There are evenings like tonight that I am sure I will remember in thirty years. There’s nothing remarkable about tonight, just a quiet evening at home, only it entails being forced to watch the school’s football field undergo a Cinderella transformation into my way-too-soon college graduation. And as such, I am overcome with a simultaneous sense of relief and panic – causing me to nearly freak out at the sight of the stage being built with a near “WAIT I AM NOT READY TO LEAVE”. But alas, no one would hear me, so I will spare my neighbors the screaming.

 

Graduating college is funny – you spend so long thinking about what school to choose, and then what classes to choose, what dorms to live in, and which textbooks to buy or rent. I remember matriculation four years ago, sitting in the crowd of my new classmates, a pit in my stomach trying to quell my intestines from causing a scene. To think about how sick I have been these past few years - the sheer number of doctors’ appointments, pills swallowed, IV attempts, hospitalizations, scars now icing my abdomen, and an ostomy bag carefully tucked into my dress, it seems unbelievable. But I want to be clear and direct – college was an amazing experience, and while I perhaps had far from the typical four-year journey, I have so loved my time at school and done some wonderful things.

 

When I was graduating high school, people who didn’t know me well cautioned me with wrinkled noses that I should stay home, I was – after all – sick, and why would I want to go to school in another country? My parents, undaunted by my persistence in school choice, willingly sent me on my way (okay, not so willingly when it came to saying goodbye, but that I’m guessing is a normative going-off-to-college right of passage). I found friends who saw beyond my disease, who have laughed with me, brought me extra clothes in the hospital, met my doctors, and made cupcakes in my kitchen. I have done community service and had a job serving under-resourced preschools all four years. I have been doing research since freshman year, did a senior thesis and got a grant, and am being awarded a Psychology Research award at graduation. I’m graduating with honors. I have perfected my Patrick Dempsey addiction, finally understood how to use Tumblr, hiked Machu Picchu, ran a half-marathon, and never pulled an all-nighter. And just before graduating and really entering the ‘real’ world (whatever that actually means), I even went on a first date – make that second, compliments of vegan ice cream.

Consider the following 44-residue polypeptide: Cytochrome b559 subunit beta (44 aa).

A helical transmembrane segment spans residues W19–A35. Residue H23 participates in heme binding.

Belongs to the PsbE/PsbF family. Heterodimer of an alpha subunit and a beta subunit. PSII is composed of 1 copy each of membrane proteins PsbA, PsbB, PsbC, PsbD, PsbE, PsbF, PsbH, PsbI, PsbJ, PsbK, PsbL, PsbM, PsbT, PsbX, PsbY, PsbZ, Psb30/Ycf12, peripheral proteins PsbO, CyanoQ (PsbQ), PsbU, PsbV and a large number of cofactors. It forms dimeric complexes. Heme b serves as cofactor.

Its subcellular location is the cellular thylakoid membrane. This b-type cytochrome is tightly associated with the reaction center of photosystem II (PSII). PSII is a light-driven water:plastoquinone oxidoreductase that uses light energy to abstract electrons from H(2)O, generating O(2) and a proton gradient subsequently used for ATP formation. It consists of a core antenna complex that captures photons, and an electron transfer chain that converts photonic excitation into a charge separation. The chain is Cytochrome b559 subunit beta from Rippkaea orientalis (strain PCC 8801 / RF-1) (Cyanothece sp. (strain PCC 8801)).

The point to the rambling – I went to college. I went to college with Crohn’s. I went to college and was sick. I went to college and had surgeries. But, I went to college. I went to college and did it in four years and am graduating. I did it. I did not do it alone, but I did it. And so can you or your child or your best friend or that new patient you had in clinic today who was frightened and sick.

 

As an English minor, I took a class this semester that centered around literary non-fiction. The final class project was to write an essay of our own – mine was a braided essay about the history of Crohn’s (look it up, the story is fascinating!) and my own personal experiences. I even interviewed my GI for the piece. After being undecided about the title for literally weeks on end, my roommates finally prompted me to accept the working title of ‘Not Where I Thought I Would Be’ – and they, as usual, were right. At one part in the piece, I wrote that my GI understands that even though I may be broken, I am not breakable. I sent him the essay, which he so kindly read, and sent me an email response. “I would dispute one thing,” he wrote. “You are not broken. You are whole.” And while the thought was enough to leave a permanent grin on my face and make me feel incredibly lucky and honored to have such a compassionate doctor, it made me think – he’s right. I am whole.

 

In pediatric chronic illness, the focus is often on what’s broken. Your ESR is too high, you don’t like taking injections, you miss school to see the doctor, band-aids dot your arms to remind you where blood was taken. There are pictures of your gut, all twisted and inflamed, the pharmacist knows you by name, your medical chart has several volumes. But we forget to remind ourselves of something really important – we’re still kids, we’re still growing, we’re still dreaming. Our bodies may be in need of support, but our souls and spirits and whole. Be it going to college or anything else, having a chronic illness is only part of the equation.

 

If the last few weeks have proved anything to me, it’s that life is always happening – even if it means my college graduation will be here sooner than I want. There are still so many firsts in store for me, so many exciting things ahead, and yes, enough challenges (both health-related and other) to keep me busy. Perhaps it’s not where I thought I would be, but to be honest, I’m pretty darn happy I ended up right where I belonged.

 

Jennie

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